Steve Scher talks with New Yorker writer Elizabeth Kolbert about her book "The Sixth Extinction: An Unnatural History."

Nutty History
3:22 pm
Thu March 6, 2014

Peanuts: From Hog Food To Gourmet Spread

Jon Krampner's book "Creamy and Crunchy."

Steve Scher talks with Jon Krampner, author of "Creamy and Crunchy: An Informal History of Peanut Butter, the All-American Food," about how peanuts went from hog food to the organic peanut butter that we spend $8 on today.

Read more
Books News & Features
10:00 am
Thu March 6, 2014

Re-Released Recordings Reveal Literary Titans In Their Youth

James Baldwin, shown here in 1964, was the first in a series of authors Harry and Lynne Sharon Schwartz recorded.
Jenkins Getty Images

Originally published on Thu March 6, 2014 10:19 am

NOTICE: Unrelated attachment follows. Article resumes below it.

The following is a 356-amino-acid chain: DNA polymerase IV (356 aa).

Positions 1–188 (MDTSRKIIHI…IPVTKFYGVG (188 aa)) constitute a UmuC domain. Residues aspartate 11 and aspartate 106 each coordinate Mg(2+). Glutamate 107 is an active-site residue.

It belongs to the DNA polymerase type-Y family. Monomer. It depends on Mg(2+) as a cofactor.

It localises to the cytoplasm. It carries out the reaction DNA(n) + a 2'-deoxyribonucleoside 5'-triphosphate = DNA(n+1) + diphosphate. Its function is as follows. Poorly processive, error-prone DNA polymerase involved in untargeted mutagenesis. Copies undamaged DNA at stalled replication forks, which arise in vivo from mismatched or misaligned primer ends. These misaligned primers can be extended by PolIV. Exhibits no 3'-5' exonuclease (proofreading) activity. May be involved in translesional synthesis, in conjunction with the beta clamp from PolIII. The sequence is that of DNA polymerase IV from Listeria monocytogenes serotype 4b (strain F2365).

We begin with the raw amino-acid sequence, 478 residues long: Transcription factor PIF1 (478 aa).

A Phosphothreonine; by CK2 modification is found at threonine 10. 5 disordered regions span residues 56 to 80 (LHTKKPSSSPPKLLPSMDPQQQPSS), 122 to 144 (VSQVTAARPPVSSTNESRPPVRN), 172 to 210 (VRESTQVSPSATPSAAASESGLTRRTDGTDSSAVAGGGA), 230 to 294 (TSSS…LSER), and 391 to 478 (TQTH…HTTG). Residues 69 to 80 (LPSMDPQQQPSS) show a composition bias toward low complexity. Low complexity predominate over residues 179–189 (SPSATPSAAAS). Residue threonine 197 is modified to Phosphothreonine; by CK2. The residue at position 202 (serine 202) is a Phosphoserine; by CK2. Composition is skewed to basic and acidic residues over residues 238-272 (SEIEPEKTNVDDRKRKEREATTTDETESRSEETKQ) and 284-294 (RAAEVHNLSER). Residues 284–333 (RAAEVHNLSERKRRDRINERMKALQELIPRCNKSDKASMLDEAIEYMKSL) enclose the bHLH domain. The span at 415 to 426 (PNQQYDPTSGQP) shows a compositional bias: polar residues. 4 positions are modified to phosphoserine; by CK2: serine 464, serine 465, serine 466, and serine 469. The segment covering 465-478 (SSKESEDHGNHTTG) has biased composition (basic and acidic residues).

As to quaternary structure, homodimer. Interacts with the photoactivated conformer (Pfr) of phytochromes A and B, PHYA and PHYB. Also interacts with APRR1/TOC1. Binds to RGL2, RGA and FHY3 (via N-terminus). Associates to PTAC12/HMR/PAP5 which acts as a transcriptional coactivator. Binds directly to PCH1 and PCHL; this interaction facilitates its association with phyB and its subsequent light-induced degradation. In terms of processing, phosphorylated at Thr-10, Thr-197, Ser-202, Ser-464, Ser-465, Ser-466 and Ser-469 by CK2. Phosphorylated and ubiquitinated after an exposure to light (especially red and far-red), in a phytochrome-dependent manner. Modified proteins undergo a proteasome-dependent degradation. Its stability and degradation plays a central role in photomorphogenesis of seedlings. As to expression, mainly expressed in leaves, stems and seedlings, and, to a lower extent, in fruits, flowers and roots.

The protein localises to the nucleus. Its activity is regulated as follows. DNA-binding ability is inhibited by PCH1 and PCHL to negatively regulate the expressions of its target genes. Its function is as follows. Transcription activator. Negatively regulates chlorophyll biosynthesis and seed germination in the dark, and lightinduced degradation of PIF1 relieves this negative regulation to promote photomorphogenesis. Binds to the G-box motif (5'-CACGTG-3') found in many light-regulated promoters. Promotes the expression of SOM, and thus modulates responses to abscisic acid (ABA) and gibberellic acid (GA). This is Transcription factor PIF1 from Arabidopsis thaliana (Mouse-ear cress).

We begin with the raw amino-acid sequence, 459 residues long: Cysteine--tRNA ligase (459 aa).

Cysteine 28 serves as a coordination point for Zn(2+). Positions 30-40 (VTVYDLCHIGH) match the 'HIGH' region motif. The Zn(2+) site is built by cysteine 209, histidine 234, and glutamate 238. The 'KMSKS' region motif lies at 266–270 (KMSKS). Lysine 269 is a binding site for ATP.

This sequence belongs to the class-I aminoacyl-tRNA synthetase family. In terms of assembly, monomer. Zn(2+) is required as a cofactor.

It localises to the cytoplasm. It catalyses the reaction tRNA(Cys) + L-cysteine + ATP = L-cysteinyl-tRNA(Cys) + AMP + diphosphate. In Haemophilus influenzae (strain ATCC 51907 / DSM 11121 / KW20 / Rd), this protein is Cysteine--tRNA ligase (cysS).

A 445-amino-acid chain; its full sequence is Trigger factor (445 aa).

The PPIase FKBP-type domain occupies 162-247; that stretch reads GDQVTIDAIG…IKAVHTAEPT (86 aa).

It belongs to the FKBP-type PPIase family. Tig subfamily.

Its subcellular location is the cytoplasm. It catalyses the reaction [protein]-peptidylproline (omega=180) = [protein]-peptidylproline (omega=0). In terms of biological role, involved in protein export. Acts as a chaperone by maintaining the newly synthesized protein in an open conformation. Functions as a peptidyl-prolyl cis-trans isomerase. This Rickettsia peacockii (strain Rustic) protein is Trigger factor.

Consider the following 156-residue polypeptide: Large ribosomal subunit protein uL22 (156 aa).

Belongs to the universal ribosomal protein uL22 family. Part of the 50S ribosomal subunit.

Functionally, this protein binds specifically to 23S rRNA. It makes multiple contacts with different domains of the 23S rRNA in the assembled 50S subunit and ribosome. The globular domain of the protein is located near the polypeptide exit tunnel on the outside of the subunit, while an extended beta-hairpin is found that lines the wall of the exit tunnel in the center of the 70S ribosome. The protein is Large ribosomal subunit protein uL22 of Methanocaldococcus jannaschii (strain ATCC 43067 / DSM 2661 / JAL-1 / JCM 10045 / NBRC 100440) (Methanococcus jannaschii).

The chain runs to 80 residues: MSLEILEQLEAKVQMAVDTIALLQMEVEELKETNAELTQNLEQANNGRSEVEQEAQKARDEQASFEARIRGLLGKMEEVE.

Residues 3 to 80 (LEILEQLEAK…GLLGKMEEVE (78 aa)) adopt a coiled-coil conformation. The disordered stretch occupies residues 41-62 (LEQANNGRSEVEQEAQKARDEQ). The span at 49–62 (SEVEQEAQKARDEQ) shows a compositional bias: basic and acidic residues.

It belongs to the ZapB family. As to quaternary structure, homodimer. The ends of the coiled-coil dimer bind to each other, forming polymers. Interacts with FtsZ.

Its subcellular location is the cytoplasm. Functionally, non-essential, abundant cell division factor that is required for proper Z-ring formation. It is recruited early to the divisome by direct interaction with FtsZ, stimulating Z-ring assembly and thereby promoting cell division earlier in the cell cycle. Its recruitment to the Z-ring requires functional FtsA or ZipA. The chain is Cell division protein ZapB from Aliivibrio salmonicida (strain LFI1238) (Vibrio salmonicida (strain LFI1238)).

You can listen to plenty of actors performing the works of William Shakespeare. But imagine if you could hear the voice of the young playwright himself — or the older one, for that matter — reading his own writing aloud.

Well, we can't take you back that far. But in the early 1960s, when recorded readings by authors were rare, a young couple in Boston decided to be literary audio pioneers.

Read more
Book Reviews
9:38 am
Thu March 6, 2014

'Black Moon' Imagines A Sleepless American Nightmare

Originally published on Thu March 6, 2014 4:03 am

"It was a great time for storytellers," says Matthew Biggs, the central character in Kenneth Calhoun's haunting debut novel, Black Moon. The irony of his comment comes with a horrific aftertaste: The world is suffering from a sudden, unexplainable pandemic that's made everyone a perpetual insomniac. Biggs is one of the few who can still sleep. Humanity's state of chronic wakefulness has caused mass insanity — in the noonday sun, dreams overflow and chaos reigns.